Daigo Umehara's Event Schedule 2015

- Canada Cup's Master Series [January 9-11]
- 5th Niconico Shotenkaigi [January 18]
- Yonpahi radio show [January 23]
- 6th Niconico Shotenkaigi [January 25]
- Taipei Game Show [Jan 31]
- Tokaigi 2015 [Feb 1]

Monday, November 25, 2013

Being a pro

There's an interesting tweet from Kubo (Melty Blood Tougeki champ, UNI champ, Marvel Tougeki 2nd place) today.

"When I think about pro fighting gamer, for Japan, I can only think of Umehara-san now.

If you give him some years, I can see Tokido-san becoming a pro fighting gamer, too, though."

Kubo spoke the truth. The truth that some people don't see.

As of now, there's no pro fighting gamer in Japan except Daigo Umehara. The word "pro" comes from "professional." Being a fighting gamer is his job. It's his only job, not a side job. Whether he participates a tournament or not, what he does all (such as product promotion, books, talk show, etc) has to do with the fact that he's a famous and successful fighting gamer. Umehara can maintain the pace of his activities and publicity as you can see in the huge list we have above.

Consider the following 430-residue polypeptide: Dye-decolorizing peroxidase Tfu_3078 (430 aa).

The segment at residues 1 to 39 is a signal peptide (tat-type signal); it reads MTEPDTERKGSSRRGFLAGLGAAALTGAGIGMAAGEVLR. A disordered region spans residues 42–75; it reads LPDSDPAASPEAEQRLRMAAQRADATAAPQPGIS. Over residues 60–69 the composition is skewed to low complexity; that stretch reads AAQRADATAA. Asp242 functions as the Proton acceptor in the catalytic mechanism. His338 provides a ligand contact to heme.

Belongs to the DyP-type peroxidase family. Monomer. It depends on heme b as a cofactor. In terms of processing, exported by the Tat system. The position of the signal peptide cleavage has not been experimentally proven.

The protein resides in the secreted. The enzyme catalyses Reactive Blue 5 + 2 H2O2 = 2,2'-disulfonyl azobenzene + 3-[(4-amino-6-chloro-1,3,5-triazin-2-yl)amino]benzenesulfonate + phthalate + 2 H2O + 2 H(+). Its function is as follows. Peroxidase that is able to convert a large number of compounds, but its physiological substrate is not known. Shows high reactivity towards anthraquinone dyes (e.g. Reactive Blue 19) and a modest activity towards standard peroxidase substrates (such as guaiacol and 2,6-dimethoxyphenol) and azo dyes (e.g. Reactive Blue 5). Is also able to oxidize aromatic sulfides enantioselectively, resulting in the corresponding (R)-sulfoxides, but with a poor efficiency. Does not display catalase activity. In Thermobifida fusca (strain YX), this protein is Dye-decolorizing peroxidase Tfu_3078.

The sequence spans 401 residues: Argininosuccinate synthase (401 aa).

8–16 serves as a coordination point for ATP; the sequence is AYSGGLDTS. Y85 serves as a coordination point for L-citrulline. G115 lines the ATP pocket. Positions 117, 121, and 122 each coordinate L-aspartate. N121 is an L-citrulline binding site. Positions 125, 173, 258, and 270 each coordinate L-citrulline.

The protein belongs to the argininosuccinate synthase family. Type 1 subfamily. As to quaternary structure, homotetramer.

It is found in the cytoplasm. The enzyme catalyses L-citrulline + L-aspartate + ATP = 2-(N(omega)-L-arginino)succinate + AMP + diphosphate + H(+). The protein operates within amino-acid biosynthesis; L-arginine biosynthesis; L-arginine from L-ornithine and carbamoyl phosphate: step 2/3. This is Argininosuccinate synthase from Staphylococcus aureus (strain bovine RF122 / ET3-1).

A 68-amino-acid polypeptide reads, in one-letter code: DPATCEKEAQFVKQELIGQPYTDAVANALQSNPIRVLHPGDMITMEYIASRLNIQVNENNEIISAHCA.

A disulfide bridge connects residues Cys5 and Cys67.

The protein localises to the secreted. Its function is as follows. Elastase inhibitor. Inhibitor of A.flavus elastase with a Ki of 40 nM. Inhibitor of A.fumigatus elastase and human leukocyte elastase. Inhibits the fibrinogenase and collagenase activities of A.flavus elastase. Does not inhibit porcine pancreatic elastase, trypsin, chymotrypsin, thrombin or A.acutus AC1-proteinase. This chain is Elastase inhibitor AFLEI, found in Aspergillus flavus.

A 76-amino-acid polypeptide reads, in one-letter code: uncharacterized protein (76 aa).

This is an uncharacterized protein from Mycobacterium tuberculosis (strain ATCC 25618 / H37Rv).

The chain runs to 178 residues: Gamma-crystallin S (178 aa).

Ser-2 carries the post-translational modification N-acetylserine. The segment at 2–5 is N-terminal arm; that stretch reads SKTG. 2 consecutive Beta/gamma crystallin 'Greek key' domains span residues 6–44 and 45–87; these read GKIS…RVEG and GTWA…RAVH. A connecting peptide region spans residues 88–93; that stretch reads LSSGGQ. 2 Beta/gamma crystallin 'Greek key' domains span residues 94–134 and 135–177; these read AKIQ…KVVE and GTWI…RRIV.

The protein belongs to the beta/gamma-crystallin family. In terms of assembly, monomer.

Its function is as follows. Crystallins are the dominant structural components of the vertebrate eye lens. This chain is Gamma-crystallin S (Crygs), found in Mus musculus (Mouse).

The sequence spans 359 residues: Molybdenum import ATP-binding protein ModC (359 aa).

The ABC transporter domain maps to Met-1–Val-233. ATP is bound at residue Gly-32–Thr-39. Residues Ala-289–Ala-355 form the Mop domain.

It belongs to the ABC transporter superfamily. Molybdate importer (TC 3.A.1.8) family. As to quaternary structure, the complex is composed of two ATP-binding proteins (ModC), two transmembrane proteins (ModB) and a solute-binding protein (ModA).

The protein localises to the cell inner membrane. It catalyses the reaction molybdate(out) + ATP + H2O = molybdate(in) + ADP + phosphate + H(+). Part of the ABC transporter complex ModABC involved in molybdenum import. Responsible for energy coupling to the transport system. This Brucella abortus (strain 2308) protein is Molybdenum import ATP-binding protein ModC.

Other players either have other job as main or part-time job.

There're pro gamers who live only by playing game, but not many in fighting game genre; and especially in Japan where prize money is rare and player sponsorship is an alien concept. (MadCatz was the first to approach a Japanese player, then Hori USA made Hori Japan do it) We'll be surprised if more than 3 Japanese players are being paid salary. The Japanese do not see asking for donation as an option so you'll not see the players doing that like some of American players.

It's hard to call it a real job when what you do doesn't guarantee an opportunity to work, let alone fixed income.

Our definition of "pro" may vary. But for us (and probably Kubo), being a pro means committing to what you do and make it viable. That's what Umehara's doing and he leaves a huge gap for other players.

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